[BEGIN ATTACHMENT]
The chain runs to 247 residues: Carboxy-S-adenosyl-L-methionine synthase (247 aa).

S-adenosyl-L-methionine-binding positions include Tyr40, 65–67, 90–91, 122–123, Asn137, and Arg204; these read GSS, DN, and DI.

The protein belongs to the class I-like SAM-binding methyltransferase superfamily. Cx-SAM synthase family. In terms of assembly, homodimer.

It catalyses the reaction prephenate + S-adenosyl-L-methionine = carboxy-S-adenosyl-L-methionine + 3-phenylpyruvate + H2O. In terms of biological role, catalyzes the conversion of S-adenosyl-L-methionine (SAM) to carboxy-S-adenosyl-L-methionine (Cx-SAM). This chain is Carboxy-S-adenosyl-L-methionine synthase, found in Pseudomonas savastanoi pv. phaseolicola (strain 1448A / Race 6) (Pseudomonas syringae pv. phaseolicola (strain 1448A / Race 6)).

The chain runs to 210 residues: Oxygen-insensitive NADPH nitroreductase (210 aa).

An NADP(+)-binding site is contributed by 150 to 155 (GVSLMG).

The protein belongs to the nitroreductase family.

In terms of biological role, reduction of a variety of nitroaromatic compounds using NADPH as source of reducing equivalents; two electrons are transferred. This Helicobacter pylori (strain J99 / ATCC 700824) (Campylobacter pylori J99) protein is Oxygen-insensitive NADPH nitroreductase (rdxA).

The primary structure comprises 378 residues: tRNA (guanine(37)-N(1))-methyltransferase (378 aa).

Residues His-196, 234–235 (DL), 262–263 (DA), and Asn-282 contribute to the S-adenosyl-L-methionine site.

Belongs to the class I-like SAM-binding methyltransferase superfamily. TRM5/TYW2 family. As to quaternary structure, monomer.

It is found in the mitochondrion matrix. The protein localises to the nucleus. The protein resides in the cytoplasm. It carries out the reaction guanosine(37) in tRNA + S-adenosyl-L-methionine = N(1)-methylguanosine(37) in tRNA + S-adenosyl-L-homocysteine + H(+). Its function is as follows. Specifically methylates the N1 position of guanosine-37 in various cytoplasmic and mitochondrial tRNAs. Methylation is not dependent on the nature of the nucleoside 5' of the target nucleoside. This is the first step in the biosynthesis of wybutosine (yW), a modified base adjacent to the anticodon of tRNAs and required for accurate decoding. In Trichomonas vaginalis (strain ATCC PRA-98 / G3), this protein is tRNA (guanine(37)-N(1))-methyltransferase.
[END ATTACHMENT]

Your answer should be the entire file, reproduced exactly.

The chain runs to 247 residues: Carboxy-S-adenosyl-L-methionine synthase (247 aa).

S-adenosyl-L-methionine-binding positions include Tyr40, 65–67, 90–91, 122–123, Asn137, and Arg204; these read GSS, DN, and DI.

The protein belongs to the class I-like SAM-binding methyltransferase superfamily. Cx-SAM synthase family. In terms of assembly, homodimer.

It catalyses the reaction prephenate + S-adenosyl-L-methionine = carboxy-S-adenosyl-L-methionine + 3-phenylpyruvate + H2O. In terms of biological role, catalyzes the conversion of S-adenosyl-L-methionine (SAM) to carboxy-S-adenosyl-L-methionine (Cx-SAM). This chain is Carboxy-S-adenosyl-L-methionine synthase, found in Pseudomonas savastanoi pv. phaseolicola (strain 1448A / Race 6) (Pseudomonas syringae pv. phaseolicola (strain 1448A / Race 6)).

The chain runs to 210 residues: Oxygen-insensitive NADPH nitroreductase (210 aa).

An NADP(+)-binding site is contributed by 150 to 155 (GVSLMG).

The protein belongs to the nitroreductase family.

In terms of biological role, reduction of a variety of nitroaromatic compounds using NADPH as source of reducing equivalents; two electrons are transferred. This Helicobacter pylori (strain J99 / ATCC 700824) (Campylobacter pylori J99) protein is Oxygen-insensitive NADPH nitroreductase (rdxA).

The primary structure comprises 378 residues: tRNA (guanine(37)-N(1))-methyltransferase (378 aa).

Residues His-196, 234–235 (DL), 262–263 (DA), and Asn-282 contribute to the S-adenosyl-L-methionine site.

Belongs to the class I-like SAM-binding methyltransferase superfamily. TRM5/TYW2 family. As to quaternary structure, monomer.

It is found in the mitochondrion matrix. The protein localises to the nucleus. The protein resides in the cytoplasm. It carries out the reaction guanosine(37) in tRNA + S-adenosyl-L-methionine = N(1)-methylguanosine(37) in tRNA + S-adenosyl-L-homocysteine + H(+). Its function is as follows. Specifically methylates the N1 position of guanosine-37 in various cytoplasmic and mitochondrial tRNAs. Methylation is not dependent on the nature of the nucleoside 5' of the target nucleoside. This is the first step in the biosynthesis of wybutosine (yW), a modified base adjacent to the anticodon of tRNAs and required for accurate decoding. In Trichomonas vaginalis (strain ATCC PRA-98 / G3), this protein is tRNA (guanine(37)-N(1))-methyltransferase.